United States District Court, N.D. Georgia, Atlanta Division
OPINION AND ORDER
WILLIAM S. DTJTFEY, JR., UNITED STATES DISTRICT JUDGE
matter is before the Court on Magistrate Judge Catherine M.
Salinas' Second Final Report and Recommendation 
(“Second R&R”), recommending that Respondent
Ahmed Holt's (“Respondent”) Renewed Motion to
Dismiss Petition as Untimely  (“Second Motion to
Dismiss”) be granted, that Petitioner Theodore
Drake's (“Petitioner”) Petition for Writ of
Habeas Corpus Pursuant to 28 U.S.C. § 2254 
(“Federal Habeas Petition”) be dismissed, and
that a certificate of appealability be denied. Also before
the Court are Petitioner's Objections  to the Second
March 2007, a DeKalb County grand jury indicted Petitioner on
three counts of aggravated stalking, one count of aggravated
assault, one count of kidnapping with bodily injury, one
count of burglary, and one count of criminal damage to
property in the second degree. ([8.4] at 1-2). The indictment
charged Petitioner with committing all of these offenses
against Ciara Howell. ([8.4] at 1-2). On May 28, 2010, after
a four-day trial, a DeKalb County jury convicted Petitioner
of one count of simple battery, in violation of O.C.G.A.
§ 16-5-23(a), and three counts of aggravated stalking,
in violation of O.C.G.A. § 16-5-91(a). (; [8.1] at
1). Petitioner was found not guilty on the remaining charges.
([8.4] at 2). The trial court sentenced Petitioner to
fourteen years in prison. ( at 1). Petitioner appealed,
“contending that the trial court allowed the victim to
make impermissible comments about his character in the
presence of the jury.” ([8.1] at 1). On April 4, 2012,
the Georgia Court of Appeals affirmed the trial court's
judgment. ([8.1]). On January 7, 2013, the Georgia Supreme
Court denied Petitioner's petition for certiorari.
([8.2]). Petitioner did not seek certiorari review in the
United States Supreme Court. ([7.1] at 4).
than a year later, on March 6, 2014, Petitioner filed a state
habeas corpus petition challenging his convictions, asserting
three claims for ineffective assistance of appellate counsel.
([8.3]). On May 5, 2015, after holding an evidentiary
hearing, the state habeas court denied Petitioner's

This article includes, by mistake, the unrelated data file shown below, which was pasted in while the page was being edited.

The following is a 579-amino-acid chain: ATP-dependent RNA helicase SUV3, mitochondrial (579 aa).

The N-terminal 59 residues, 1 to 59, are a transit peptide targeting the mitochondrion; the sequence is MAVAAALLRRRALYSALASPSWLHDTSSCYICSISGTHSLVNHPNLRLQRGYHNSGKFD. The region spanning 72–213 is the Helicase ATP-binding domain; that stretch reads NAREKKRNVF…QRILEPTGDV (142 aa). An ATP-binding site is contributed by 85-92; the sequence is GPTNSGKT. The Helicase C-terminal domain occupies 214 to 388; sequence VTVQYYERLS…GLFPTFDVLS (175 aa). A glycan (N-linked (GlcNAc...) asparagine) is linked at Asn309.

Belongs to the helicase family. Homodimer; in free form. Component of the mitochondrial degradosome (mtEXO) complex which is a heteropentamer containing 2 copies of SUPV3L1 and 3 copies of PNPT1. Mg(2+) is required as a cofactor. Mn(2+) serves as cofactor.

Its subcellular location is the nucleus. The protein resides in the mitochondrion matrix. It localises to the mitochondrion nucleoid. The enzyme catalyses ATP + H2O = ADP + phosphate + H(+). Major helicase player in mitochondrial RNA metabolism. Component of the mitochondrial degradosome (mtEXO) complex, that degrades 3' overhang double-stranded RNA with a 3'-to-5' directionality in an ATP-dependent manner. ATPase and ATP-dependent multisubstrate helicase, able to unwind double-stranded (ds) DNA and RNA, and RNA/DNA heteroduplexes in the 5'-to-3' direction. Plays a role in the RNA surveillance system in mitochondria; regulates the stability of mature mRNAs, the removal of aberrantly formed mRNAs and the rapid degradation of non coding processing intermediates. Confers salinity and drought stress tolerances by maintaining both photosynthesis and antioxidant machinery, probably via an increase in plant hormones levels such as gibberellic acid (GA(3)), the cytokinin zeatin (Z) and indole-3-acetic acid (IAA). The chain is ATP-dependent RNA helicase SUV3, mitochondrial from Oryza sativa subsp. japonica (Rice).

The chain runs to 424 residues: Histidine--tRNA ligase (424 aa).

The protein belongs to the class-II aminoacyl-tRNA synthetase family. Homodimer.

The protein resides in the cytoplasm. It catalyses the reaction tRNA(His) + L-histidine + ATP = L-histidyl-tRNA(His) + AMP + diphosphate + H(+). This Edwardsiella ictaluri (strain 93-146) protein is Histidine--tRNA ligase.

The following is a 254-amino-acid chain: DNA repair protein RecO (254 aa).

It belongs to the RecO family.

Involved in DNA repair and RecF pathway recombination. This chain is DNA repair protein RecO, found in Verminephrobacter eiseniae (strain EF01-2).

petition. ([8.4]). On September 8, 2015, the Georgia Supreme
Court denied Petitioner's application for a certificate
of probable cause to appeal. ([8.5]). On October 5, 2015, the
Georgia Supreme Court transmitted the remititur to the
Superior Court of Gwinnett County, marking the end of
Petitioner's state habeas proceedings. ([8.6]).
April 20, 2016, Petitioner filed his Federal Habeas Petition,
asserting eight claims for ineffective assistance of trial
and appellate counsel. ( at 5-6). On June 13, 2016,
Respondent filed his first Motion to Dismiss Petition as
Untimely  (“First Motion to Dismiss”), arguing
that the Federal Habeas Petition should be dismissed as
untimely. ([7.1]). On September 20, 2016, Petitioner filed
his Reply in Opposition to Respondent's Motion to Dismiss
as Untimely . Petitioner did not dispute Respondent's
assertion that his Federal Habeas Petition was filed outside
the one year period ordinarily required by 28 U.S.C. §
2244(d), but argued that he is “factually
innocent” and thus qualifies for an equitable exception
to the one-year limitations period imposed by 28 U.S.C.
§ 2244(d). ( at 1-3). Petitioner claimed
“[c]redible testimonial evidence, which was not
previously available, exists that would establish [his]
claim.” ( at 3). Petitioner did not explain what
this evidence was and did not submit any evidence with his
September 23, 2016, the Magistrate Judge issued her first
Final Report and Recommendation  (“First
R&R”), recommending that Respondent's First
Motion to Dismiss Petition be granted and that
Petitioner's Federal Habeas Petition be dismissed as
untimely. The Magistrate Judge found that Petitioner did not
show he qualified for the “actual innocence”
exception to the one year limitations period because he
failed to “submit any affidavits that identify new
witnesses, summarize the new facts to which they would
testify, and explain why those witnesses and their testimony
were previously unavailable.” (First R&R at 2). On
October 3, 2016, Petitioner filed his Objections  to the
First R&R, attaching a declaration signed by his sister,
Andria Thomas, and three declarations signed by long-time
friends, Keishuna Turner, Tawanda Martin and Mike Webster.
These individuals did not testify at Petitioner's trial
or at his subsequent proceedings, including because